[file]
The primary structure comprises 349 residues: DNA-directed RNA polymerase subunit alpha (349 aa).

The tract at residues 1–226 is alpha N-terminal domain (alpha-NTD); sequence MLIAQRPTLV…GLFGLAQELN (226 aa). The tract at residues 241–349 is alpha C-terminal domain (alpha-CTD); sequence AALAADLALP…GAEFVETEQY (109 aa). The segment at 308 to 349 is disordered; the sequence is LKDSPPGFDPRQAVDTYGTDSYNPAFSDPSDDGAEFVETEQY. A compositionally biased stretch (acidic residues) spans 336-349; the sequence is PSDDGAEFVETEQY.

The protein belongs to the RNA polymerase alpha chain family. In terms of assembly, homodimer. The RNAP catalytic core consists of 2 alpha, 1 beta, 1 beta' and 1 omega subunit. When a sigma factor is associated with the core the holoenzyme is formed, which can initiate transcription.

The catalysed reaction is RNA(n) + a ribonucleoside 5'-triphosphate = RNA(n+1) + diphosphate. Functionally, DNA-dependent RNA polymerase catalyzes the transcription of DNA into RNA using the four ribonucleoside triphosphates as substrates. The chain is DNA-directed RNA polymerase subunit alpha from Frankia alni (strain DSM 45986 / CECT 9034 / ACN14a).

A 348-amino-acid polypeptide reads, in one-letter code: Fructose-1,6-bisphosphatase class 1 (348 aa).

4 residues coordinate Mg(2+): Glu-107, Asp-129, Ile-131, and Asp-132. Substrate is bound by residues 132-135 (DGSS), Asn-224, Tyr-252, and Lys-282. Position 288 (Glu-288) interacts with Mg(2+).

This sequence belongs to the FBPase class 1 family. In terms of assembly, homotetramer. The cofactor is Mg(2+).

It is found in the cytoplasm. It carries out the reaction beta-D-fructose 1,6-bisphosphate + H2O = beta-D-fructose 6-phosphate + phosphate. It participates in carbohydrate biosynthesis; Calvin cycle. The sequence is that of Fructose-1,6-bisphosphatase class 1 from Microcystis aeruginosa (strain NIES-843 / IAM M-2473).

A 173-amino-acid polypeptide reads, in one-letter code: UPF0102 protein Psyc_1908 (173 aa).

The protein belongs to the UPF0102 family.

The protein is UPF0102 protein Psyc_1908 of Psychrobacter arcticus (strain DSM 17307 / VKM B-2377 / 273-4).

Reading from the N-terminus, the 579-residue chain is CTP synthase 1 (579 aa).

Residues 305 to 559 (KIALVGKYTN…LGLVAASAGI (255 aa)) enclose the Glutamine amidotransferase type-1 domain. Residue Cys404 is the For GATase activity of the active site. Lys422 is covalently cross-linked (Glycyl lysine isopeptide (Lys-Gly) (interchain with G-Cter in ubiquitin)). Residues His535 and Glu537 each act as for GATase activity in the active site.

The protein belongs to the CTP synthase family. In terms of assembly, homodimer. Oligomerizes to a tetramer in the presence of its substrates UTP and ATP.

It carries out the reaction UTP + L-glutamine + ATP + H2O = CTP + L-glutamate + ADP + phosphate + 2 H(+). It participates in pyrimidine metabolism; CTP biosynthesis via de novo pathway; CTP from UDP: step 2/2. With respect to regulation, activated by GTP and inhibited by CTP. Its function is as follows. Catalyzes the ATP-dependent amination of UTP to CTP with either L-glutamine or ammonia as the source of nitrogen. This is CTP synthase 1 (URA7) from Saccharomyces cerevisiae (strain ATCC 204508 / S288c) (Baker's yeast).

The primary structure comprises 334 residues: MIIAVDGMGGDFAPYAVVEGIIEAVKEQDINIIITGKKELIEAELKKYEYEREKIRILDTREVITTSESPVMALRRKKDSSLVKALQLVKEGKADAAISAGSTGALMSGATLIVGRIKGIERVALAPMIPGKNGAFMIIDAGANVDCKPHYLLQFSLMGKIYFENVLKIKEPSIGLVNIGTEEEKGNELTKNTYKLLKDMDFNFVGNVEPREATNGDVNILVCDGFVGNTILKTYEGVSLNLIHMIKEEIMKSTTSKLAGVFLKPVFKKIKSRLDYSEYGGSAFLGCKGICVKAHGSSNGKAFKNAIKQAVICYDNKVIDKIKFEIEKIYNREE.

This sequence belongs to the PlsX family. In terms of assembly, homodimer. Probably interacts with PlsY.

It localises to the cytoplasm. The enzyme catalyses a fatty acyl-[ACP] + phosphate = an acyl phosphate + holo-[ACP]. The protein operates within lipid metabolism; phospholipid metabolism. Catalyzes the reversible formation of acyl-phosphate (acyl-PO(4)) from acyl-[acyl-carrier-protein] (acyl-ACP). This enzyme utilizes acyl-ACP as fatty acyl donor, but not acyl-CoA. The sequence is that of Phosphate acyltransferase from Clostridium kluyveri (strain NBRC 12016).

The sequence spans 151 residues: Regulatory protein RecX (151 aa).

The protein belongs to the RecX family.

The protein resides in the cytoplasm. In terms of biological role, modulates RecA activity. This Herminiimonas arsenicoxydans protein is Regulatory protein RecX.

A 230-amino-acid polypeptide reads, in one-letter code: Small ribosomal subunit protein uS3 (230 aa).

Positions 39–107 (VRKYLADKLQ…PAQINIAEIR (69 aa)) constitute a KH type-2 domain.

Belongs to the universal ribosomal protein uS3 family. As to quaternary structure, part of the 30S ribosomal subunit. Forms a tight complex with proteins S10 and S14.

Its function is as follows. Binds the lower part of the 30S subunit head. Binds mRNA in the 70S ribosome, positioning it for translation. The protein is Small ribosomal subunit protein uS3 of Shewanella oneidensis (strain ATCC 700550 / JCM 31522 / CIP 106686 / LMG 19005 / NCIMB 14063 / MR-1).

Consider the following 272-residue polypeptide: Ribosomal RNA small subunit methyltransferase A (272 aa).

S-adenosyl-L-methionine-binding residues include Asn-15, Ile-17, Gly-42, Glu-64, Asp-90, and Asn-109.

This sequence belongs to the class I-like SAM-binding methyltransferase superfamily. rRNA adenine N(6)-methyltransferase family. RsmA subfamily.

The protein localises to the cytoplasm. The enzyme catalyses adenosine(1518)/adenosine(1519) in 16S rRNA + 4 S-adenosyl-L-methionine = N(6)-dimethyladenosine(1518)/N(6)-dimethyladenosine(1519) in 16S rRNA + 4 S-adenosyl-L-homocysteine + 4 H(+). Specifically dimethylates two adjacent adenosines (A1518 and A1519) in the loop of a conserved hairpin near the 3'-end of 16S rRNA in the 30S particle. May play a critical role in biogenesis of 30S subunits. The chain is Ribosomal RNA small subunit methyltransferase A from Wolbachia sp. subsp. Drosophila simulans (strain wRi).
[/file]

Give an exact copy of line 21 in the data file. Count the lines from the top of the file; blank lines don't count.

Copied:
The protein resides in the cytoplasm. In terms of biological role, modulates RecA activity. This Herminiimonas arsenicoxydans protein is Regulatory protein RecX.